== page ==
Leaving the Alleys, we decided to visit (what is left of) Lake Mead. I found a full-hookup RV spot in Lake Mead National Recreation Area at a place called Callville Bay Marina where there was the Callville Trailer Village. Lots of remarkable, there. First, we paid $20 for the spot – pretty much a low for full hookups in 5 years of traveling. Second, the extent to which Lake Mead is disappearing is nothing short of remarkable, in a wholly catastrophic way.
No One (even the MOST science-denier among us) can still deny the impact of climate change and the future we have in store for us as you stare up MORE THAN 100ft and back MORE THAN A MILE from the current water level to the “Callville Marina RV park.”
That and the rampant development in California, Arizona and Nevada that sucks the life-blood from the same Colorado River that feeds Lake Mead. It’s a disastrous two-fer of rampant human excess. There was a picture on the wall in the clubhouse showing the water lapping the rock wall outside said clubhouse. We took a picture on the same rocks, and you can barely see the water in the distance!
We used the RV Trailer Village as a base to explore Lake Mead and the adjacent Valley of Fire State Park. The latter is spectacular, and has some really fantastic hiking trails. We did a hike every day for a week, starting early in the morning, walking 5-8 miles and finishing before noon (when the heat – even in late fall – starts to become noticeable). Eventually, we left Lake Mead and continued onwards.
Still had some time to kill, and so we looked for a few places to stop between Lake Mead and Las Vegas. I noticed on one of the apps we use – Harvest Host, which usually produces Wineries and Breweries whose parking lots we can inhabit for an evening or 2 — a Farm. But not just any “farm” – one that advertised itself as a “Pot Belly Pig Rescue Organization.”
You really cannot make this sh*t up – an Animal shelter that cares specifically for Orphaned or otherwise abandoned POT BELLY PIGS. We absolutely NEEDED to go there, meet the proprietor (and the pigs) and find out whassup!
It turns out that, while Pigs are their specialty, there were also Emus, Burros (yes, John we FINALLY saw a Burro!), horses, ducks (including one that thot himself human), chickens, guinea fowl and SO MUCH MORE!
And Soooooo many questions.
For example, normally when one stays at a Harvest Host Winery or Brewery “for free,” one is expected to make a purchase – a bottle of wine, or dinner and a beer. Easy-peasy. But what was the quid pro quo here? Were we expected to leave with a Pig?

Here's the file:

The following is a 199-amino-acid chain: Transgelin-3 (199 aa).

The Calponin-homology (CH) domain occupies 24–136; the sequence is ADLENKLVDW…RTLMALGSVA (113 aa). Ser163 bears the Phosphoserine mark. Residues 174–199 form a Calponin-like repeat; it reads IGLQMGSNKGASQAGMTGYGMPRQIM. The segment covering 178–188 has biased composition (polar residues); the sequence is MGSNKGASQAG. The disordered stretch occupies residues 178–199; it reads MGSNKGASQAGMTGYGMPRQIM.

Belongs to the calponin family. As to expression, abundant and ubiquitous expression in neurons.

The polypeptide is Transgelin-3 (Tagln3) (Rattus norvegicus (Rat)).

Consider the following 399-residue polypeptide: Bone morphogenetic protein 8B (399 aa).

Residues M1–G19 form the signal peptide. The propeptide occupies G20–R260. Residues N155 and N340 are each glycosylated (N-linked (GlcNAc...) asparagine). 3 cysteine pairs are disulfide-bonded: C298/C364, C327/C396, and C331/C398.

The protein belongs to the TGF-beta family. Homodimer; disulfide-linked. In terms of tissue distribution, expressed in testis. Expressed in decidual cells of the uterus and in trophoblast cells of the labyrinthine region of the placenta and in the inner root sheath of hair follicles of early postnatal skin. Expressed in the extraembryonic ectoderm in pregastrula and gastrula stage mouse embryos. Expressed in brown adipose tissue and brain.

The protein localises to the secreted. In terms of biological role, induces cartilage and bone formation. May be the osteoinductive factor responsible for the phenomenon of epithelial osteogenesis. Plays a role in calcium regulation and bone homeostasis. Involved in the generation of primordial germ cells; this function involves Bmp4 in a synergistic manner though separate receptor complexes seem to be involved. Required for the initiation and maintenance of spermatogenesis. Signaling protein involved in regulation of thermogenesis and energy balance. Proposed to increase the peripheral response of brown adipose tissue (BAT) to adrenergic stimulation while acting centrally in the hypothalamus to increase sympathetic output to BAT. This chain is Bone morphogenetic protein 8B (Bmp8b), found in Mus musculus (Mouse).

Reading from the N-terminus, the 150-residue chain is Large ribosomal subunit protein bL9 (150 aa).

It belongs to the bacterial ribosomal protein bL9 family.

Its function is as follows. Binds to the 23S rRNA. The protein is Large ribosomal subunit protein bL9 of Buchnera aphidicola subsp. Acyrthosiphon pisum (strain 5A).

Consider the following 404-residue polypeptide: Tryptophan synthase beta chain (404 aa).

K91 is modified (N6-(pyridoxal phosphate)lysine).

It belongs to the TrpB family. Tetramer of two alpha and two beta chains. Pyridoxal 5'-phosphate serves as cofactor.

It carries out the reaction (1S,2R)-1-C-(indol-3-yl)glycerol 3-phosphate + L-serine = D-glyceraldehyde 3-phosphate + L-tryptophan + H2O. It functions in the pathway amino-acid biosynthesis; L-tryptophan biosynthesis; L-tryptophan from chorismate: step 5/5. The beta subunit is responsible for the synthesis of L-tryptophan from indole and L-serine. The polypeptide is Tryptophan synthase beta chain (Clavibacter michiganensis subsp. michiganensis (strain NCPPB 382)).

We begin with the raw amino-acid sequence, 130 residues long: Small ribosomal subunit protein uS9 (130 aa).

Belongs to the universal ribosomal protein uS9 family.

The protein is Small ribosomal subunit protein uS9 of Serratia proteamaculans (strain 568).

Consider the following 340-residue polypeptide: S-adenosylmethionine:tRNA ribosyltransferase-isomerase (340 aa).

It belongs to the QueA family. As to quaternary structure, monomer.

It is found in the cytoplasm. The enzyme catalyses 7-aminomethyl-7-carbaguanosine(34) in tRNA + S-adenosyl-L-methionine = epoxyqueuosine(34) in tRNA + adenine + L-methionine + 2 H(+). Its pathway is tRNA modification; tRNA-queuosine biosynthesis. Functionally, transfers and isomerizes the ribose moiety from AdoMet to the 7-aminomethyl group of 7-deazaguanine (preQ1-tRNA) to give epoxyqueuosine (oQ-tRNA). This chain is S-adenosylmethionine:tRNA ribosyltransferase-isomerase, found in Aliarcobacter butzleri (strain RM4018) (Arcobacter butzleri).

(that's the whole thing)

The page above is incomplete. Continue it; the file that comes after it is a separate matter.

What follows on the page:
Many of our Bluebird friends (Anita, you know who you are) INSISTED we NEEDED a Bus-pig…
Oh HELL no! (and that was the very nicest thing Liz had to say).
Before we even got to Windy’s, though, we had a bit of a mechanical problem. Not even out of the Lake Mead Recreation Area, the bus’s radiator fan suddenly stopped working. I limped into a roadside pullout and immediately identified the problem – the fan belts (there are two to share the load and for redundancy) had both broken and departed the vehicle. Possibly damaged when the alternator was loose? Fortunately, I had a spare in the roof bin – not sure why I didn’t have two, but the one would get us to the next Napa store, which turns out to be in the same town as Windy’s Rescue.
So, we pulled up in front of Windy’s gate, and there were “a bunch “of pigs inside the yard. And 4 imposing Great Pyrenees Dogs examining us with what can only be described as Great-Pyrenees-interest. Janice opened the gate and motioned us in. She even offered an electric hookup. And Proceeded to introduce us to all the other guests…
Then the “inmates” began to charm us; not that the proprietor herself wasn’t charming – she was! But how can human charms EVER compare to a herd of pigs of all shapes and sizes and vocalizations. Some like belly rubs. Some squeal if you look at them (I assume because they assume there will be food if they squeal loud enuf). One tried to board the bus.
One would NOT leave me alone – insisting on chewing on my pants leg while I attempted to install (with Jan’s permission as we don’t normally undertake repairs at Harvest Hosts) the new Fan Belts I had obtained from NAPA. Jan later told me this particular pig was in heat (it had arrived to her care in this state, so could not be fixed as all the other ones were for a couple months), which she felt somehow explained why it was so attracted to ME and my pants!!!
If it was “just” the pigs, Windy’s would have been remarkable and unmatched in all our on-the-road experiences to date. But the pigs were FAR from “all.” There were three Emus (none of which tried to sell us insurance). There was a Baby Burro that had been abandoned (or orphaned) by its mother and was brought to Windy’s by the U.S. BLM to be raised and then (hopefully) released back to BLM lands (or maybe John Alley’s back yard). There was a “retired” rodeo horse. Two miniature horses. Two HUGE Farm Hogs. A herd of Ducks, including one VERY SPECIAL DUCK (Dino) who thought – no KNEW – he was human.
Seriously – he joined us at the campfire Janice constructed for us and Dino carried the conversation almost single-wingedly.
I think I can safely say I have never shared a campfire with Three Women and a Duck before (Janice had another Harvest-Host guest besides us), and likely never will again !
We LOVED Windy’s Rescue – if anyone wants to, you can make donations to help feed the cast of characters .. go to “windysrescue” on Venmo – do it…WE DID!!!